#2. Planning Phase:

In practical scenarios, Test planning is the first step of the testing process. In this phase, we identify the activities and resources which would help to meet the testing objectives. During planning, we also try to identify the metrics and the method of gathering and tracking those metrics.

On what basis the planning is done? Only requirements?

The answer is NO. Requirements do form one of the bases but there are 2 other very important factors that influence test planning. These are:

– Test the strategy of the organization.
– Risk analysis / Risk Management and mitigation.

#3. Analysis Phase:

This STLC phase defines “WHAT” to be tested. We basically identify the test conditions through the requirements document, product risks, and other test bases. The test condition should be traceable back to the requirement.

There are various factors that affect the identification of test conditions:

– Levels and depth of testing
– The complexity of the product
– Product and project risks
– Software development life cycle involved.
– Test management
– Skills and knowledge of the team.
– Availability of the stakeholders.

We should try to write down the test conditions in a detailed way. For example, for an e-commerce web application, you can have a test condition as “User should be able to make a payment”. Or you can detail it by saying “User should be able to make payment through NEFT, debit card, and credit card”.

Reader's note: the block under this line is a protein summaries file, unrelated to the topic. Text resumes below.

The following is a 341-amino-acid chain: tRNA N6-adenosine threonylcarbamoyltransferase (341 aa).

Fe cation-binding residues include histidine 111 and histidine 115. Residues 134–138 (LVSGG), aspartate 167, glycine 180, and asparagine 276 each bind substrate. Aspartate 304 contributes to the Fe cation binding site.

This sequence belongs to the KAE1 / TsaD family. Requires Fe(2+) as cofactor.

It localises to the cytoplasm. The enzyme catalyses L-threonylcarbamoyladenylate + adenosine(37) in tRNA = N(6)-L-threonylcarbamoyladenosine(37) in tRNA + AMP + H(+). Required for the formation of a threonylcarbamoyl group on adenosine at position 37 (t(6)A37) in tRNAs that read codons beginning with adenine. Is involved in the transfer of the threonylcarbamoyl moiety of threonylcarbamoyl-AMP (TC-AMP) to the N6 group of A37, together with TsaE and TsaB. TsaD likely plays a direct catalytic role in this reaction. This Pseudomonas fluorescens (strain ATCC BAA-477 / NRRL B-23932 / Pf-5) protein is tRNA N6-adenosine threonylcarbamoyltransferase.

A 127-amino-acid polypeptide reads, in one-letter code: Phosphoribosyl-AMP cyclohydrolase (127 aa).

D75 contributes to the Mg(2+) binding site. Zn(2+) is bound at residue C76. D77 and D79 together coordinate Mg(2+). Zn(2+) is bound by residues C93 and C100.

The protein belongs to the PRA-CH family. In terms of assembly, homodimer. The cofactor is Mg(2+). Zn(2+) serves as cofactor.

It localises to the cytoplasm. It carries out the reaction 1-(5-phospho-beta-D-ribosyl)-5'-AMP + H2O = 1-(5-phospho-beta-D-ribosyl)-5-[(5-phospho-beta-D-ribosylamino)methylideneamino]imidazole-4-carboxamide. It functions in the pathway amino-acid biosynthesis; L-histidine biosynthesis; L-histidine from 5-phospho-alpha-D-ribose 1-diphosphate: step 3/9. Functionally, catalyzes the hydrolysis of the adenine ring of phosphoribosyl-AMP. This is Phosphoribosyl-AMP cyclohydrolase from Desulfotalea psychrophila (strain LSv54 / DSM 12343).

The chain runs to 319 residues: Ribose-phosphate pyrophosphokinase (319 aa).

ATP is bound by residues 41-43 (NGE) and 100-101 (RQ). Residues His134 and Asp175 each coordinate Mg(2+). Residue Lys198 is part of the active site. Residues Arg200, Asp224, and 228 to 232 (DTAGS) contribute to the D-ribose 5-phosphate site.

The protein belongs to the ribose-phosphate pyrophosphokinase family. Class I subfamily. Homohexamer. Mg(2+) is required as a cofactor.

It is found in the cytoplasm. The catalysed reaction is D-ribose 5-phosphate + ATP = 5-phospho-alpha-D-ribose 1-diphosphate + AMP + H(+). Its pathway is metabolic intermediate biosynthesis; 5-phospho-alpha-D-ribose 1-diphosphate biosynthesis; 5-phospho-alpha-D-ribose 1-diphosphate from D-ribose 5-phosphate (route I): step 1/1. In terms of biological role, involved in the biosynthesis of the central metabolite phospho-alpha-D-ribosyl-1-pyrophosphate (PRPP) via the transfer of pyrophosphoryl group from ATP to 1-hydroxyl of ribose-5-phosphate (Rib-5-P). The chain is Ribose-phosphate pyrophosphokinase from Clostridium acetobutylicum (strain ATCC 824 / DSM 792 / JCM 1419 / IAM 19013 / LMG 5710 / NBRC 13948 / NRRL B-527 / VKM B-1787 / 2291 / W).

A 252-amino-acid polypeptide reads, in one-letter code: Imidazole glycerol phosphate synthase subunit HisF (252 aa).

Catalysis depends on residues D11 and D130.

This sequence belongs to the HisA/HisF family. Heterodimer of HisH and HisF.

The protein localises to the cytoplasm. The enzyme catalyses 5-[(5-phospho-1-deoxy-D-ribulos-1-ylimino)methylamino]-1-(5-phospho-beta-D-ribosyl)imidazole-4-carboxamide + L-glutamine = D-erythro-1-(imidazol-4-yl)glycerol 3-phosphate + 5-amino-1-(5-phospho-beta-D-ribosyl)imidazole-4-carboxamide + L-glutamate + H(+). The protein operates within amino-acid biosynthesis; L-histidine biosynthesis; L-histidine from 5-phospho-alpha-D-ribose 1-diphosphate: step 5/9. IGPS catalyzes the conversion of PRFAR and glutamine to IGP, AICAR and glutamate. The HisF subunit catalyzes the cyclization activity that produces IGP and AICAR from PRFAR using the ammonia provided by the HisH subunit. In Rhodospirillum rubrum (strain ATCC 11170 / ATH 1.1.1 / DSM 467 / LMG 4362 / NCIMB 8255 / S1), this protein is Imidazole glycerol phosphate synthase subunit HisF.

The most important advantage of writing the detailed test condition is that it increases the test coverage since the test cases will be written on the basis of the test condition, these details will trigger to the writing of more detailed test cases which will eventually increase the coverage.

Also, identify the exit criteria of the testing, i.e determine some conditions when you will stop the testing.

#4. Design Phase:

This phase defines “HOW” to test. This phase involves the following tasks:

– Detail the test condition. Break down the test conditions into multiple sub-conditions to increase coverage.
– Identify and get the test data
– Identify and set up the test environment.
– Create the requirement traceability metrics
– Create test coverage metrics.

#5. Implementation Phase: